“The mood is right; the spirit’s up;
We’re here tonight, and that’s enough.
Simply having a wonderful Christmas time.”
I’ll never forget the rehearsal in which we first sang my a cappella arrangement of this song. (If you can’t remember how the song goes, you can listen to it here.)
My band doesn’t do many concerts - the main reason we rehearse regularly is because we love it! But we do get quite a few Christmas gigs, and over the years our repertoire has gradually added just about every Christmas song there is. And a couple of years ago, I had a moment of inspiration that resulted in the arrangement of Wonderful Christmas Time.
(In case you’re wondering, the moment of inspiration was this: previously, we’d only ever been able to do a cappella songs involving our guitarist if he was singing the tune – he’s great when he’s on the tune, but has trouble singing any other parts. But I had the song in my head, and it suddenly occurred to me that he should be able to sing not just the tune, but also the bass notes in the intro ... because they’re all the same note, and there are no other notes happening at the same time to put him off! The arrangement fell into place easily from there.)
I was delighted that we had a rehearsal planned for the next day, so I didn’t have to wait long to hear my arrangement. (I can hear very well in my head or on the computer, but it’s not the same as actual people performing!) I handed out the music, and we sight-read it, and at the end there was a brief moment of silence, after which we all looked at each other and literally laughed in delight. That’s happened a few times since then, but that night was the first. So, why were we so delighted?
Well, partly it was because we’d successfully sight-read the song with very few mistakes - it wasn’t perfect, but it was close enough that we didn’t need to stop at any point, and no-one got lost. This is quite a satisfying thing to be able to do, and we were all well aware that not many groups would be able to manage it as well as we could, so we felt very accomplished (and, yes, rather smug).
However, I think that even vocal groups who don’t use sheet music would enjoy this arrangement (we’ve loved it every time we’ve sung it, even though it’s not been sight-reading since that first time), and I want to try to identify a few of the reasons why.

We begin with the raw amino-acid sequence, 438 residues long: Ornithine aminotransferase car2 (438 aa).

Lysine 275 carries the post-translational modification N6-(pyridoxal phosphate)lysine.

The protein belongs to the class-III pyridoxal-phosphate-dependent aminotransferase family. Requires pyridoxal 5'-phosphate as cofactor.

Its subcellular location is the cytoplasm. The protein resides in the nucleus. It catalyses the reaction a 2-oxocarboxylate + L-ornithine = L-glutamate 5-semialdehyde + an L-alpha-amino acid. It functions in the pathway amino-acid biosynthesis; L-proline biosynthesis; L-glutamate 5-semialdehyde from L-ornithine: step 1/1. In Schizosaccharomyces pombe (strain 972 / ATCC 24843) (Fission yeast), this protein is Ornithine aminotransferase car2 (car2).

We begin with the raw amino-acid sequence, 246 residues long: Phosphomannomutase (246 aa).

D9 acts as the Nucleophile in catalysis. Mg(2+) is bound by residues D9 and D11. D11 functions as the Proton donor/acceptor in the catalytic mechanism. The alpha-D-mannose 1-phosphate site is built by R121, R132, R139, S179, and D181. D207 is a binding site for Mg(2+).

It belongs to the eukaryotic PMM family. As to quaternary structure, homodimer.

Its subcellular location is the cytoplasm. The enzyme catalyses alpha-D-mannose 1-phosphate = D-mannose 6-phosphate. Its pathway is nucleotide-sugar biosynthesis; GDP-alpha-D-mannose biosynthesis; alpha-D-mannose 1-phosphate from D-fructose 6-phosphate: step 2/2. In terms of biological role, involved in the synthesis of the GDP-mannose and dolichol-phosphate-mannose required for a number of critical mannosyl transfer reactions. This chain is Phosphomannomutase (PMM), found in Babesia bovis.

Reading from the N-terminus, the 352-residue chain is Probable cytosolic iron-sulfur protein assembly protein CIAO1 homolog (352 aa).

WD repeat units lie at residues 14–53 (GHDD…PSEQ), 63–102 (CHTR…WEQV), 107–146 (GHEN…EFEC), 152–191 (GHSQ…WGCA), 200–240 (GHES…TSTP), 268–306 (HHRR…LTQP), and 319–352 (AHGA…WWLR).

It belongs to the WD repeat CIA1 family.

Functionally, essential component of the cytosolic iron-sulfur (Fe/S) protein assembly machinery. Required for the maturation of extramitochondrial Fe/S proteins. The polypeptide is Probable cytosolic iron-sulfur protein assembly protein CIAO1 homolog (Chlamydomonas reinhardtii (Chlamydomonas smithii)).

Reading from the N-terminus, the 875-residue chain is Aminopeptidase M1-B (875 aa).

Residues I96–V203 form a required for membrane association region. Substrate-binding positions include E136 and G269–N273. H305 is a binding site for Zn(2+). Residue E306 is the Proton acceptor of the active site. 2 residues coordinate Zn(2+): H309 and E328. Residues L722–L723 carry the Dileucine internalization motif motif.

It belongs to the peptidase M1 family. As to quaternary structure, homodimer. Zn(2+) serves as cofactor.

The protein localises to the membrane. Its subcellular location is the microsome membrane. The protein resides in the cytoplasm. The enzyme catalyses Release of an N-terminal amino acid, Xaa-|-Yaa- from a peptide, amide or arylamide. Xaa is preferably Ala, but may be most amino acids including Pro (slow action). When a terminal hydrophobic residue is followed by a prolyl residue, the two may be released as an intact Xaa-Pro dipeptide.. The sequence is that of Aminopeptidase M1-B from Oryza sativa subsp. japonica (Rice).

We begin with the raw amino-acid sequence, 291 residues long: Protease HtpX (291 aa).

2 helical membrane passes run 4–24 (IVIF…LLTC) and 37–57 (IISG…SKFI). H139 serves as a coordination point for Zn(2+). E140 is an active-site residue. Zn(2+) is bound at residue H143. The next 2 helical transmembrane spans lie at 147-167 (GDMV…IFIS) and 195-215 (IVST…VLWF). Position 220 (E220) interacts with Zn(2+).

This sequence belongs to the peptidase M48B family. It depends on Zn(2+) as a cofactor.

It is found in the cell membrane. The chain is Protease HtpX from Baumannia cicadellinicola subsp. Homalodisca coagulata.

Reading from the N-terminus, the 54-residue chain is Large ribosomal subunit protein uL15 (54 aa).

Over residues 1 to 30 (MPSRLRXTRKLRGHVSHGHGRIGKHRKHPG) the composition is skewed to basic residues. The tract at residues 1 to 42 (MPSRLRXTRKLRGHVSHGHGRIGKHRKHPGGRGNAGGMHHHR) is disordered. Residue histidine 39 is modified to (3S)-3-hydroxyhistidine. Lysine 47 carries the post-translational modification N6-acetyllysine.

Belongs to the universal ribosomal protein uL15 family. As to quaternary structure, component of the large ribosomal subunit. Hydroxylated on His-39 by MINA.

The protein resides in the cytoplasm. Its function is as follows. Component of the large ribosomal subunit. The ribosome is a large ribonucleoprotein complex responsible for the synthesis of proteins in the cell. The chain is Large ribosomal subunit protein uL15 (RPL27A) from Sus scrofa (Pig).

1. allocating the tune
I mentioned earlier that my guitarist can usually only cope with a cappella songs if he’s singing the tune, and indeed he does get the tune through most of this arrangement - but he doesn’t have it all the way through. We all get a bit of it too.
Off the top of my head, I can’t think of any enjoyable a cappella songs in which one part has the tune throughout - variety is important. (Personally I also tend to prefer arrangements in which the sopranos hardly get the tune at all, but that’s probably because I'm an alto and I’m subconsciously trying to redress the balance!)
2. backing vocal lyrics
Many a cappella arrangements of pop songs have the backing parts singing nonsense syllables, because they’re impersonating instruments. This can actually work very well if the arranger knows what they’re doing - these parts can be great fun to sing! But I think it’s even more fun if the nonsense syllables are occasionally replaced by actual lyrics.
You have to be careful, though - this only really works if either the music is homophonic at that point (i.e. the backing parts have the same words - at the same time - as the part that has the tune) or the tune is having a rest. Otherwise, the result tends to be that all the words get muddied together and none of them can be heard.
3. interesting chords
Of course, this is usually down to the composer rather than the arranger, but it can be very satisfying to sing a series of chords that aren’t just basic triads (i.e have only three notes in them). My band particularly likes major sevenths, and there are loads of them in this song! Interesting chords also tend to result in close harmonies, which are always fun if it's a good enough group of singers. (Close harmonies are hard!)
4. appropriate vocal range and tessitura
This is never an issue when I’m writing for my band, because we've sung together for many years and I know their voices quite well. But I’ve certainly sung arrangements that I haven’t enjoyed very much because the arranger seemed not to know about tessitura (see Chris’s post But I can’t sing that high! for more about tessitura).
The actual range of printed parts is usually fine - even if you’re a new arranger, it’s easy enough to find out (from books or the internet) about the appropriate vocal range for each part. (Sibelius, the most popular score-writing software, even colours the notes red automatically if you go outside the standard range.)